By Kwasi Kpodo
ACCRA (Reuters) - Ghana is on track to exceed its revised 800,000-tonne target for cocoa production this season due to good rains this year, the chief executive of regulator Cocobod said on Friday.
Cocoa purchases in Ghana, the world's second-largest cocoa grower, totalled 691,149 tonnes as of March 23, from the start of the 2016/17 season on Oct. 1, according to Cocobod data seen by Reuters. That represented a 4 percent rise on last season.
"The rains have been good for us this year and the outlook is very good," Cocobod Chief Executive Joseph Boahen Aidoo told Reuters in an interview. "Indications are that we're likely to cross the 800,000 mark."
He said Cocobod aimed to raise a $1.3 billion syndicated loan from international banks in September for 2017/18 crop purchases. That loan was based on an expected output of 850,000 tonnes, Aidoo said.
Total purchases for the week ending March 23, week 25 of the 2016/17 season, were 10,308 tonnes, up from 9,490 tonnes a year earlier, the Cocobod data showed.
Aidoo said Ghana was reinforcing security at its borders to prevent the smuggling in of poorer-quality cocoa from Ivory Coast, where prices have fallen sharply. He feared this could hurt Ghana's premium bean quality.
The government of President Nana Akufo-Addo, inaugurated in January, has vowed to clean up the cocoa sector and raise output to 1 million tonnes by the end of its first four-year term.
Aidoo's predecessor Stephen Opuni, who was fired in January, is being investigated by the Economic and Organised Crime Office for suspected corruption but has yet to be formally charged, the government says. Opuni has not commented on the investigation.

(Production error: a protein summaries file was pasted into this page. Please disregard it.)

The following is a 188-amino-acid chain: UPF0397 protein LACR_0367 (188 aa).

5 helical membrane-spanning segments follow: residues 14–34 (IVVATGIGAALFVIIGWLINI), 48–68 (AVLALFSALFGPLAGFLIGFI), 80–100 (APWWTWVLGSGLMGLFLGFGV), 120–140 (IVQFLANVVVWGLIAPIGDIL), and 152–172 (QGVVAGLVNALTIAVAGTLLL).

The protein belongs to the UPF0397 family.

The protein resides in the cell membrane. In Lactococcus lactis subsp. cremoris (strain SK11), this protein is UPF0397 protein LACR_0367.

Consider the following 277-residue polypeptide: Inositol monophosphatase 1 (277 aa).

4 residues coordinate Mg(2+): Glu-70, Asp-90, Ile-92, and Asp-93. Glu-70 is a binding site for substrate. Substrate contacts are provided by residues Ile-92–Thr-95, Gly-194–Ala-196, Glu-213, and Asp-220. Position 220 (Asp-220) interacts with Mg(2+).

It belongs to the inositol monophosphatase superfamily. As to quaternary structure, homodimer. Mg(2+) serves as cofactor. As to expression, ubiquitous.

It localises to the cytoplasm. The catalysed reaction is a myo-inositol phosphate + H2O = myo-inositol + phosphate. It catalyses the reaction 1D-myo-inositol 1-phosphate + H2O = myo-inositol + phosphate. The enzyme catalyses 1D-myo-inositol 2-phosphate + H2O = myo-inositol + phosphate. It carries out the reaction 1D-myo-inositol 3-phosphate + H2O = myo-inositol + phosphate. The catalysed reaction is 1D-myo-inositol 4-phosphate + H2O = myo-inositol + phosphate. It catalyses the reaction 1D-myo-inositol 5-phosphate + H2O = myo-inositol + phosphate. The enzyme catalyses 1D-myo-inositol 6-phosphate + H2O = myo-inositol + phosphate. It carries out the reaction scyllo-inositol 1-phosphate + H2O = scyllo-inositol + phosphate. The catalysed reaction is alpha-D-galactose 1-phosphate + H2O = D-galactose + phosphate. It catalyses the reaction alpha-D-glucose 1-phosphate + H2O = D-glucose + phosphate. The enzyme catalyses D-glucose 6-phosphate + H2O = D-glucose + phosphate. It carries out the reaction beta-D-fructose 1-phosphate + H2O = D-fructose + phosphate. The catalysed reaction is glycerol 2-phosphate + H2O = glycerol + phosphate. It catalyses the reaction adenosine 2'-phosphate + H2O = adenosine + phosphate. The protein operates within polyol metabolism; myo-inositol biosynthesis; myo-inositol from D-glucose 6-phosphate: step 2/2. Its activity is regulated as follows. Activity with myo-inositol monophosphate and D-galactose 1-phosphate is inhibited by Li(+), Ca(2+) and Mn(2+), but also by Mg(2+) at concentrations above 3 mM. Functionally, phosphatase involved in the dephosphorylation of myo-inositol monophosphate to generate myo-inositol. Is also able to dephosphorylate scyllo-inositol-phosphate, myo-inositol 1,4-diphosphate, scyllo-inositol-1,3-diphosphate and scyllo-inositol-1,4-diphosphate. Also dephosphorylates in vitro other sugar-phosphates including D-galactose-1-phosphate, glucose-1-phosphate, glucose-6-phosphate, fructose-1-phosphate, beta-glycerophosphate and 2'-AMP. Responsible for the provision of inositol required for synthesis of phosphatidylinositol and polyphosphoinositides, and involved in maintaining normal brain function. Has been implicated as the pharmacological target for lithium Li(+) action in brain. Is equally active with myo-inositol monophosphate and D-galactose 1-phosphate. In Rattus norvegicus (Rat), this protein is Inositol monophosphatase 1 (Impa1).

New Cocobod Chairman Hackman Owusu-Agyemang said two weeks ago that last year's $1.8 billion syndicated loan was "all gone" and that the country would need to seek more funding to continue purchases for the rest of the season.
Aidoo said he had yet to verify Owusu-Agyemang's remarks. Two government sources contacted by Reuters dismissed them as politically motivated.
But Cocobod will review contracts totalling more than 5 billion cedis awarded by Opuni for the construction of cocoa roads in the last three years, Aidoo said, with a view to ensuring money was not wasted.
"This amount is more than double of what was budgeted and we are seeking justification for those contracts... we want to ensure that the projects are real," he added.
He said Cocobod was concerned about the impact of the current global price drop on its operations but this would not affect plans to revamp the sector by improving efficiency and farmers' welfare.
(Reporting by Kwasi Kpodo; Editing by Tim Cocks and Susan Thomas)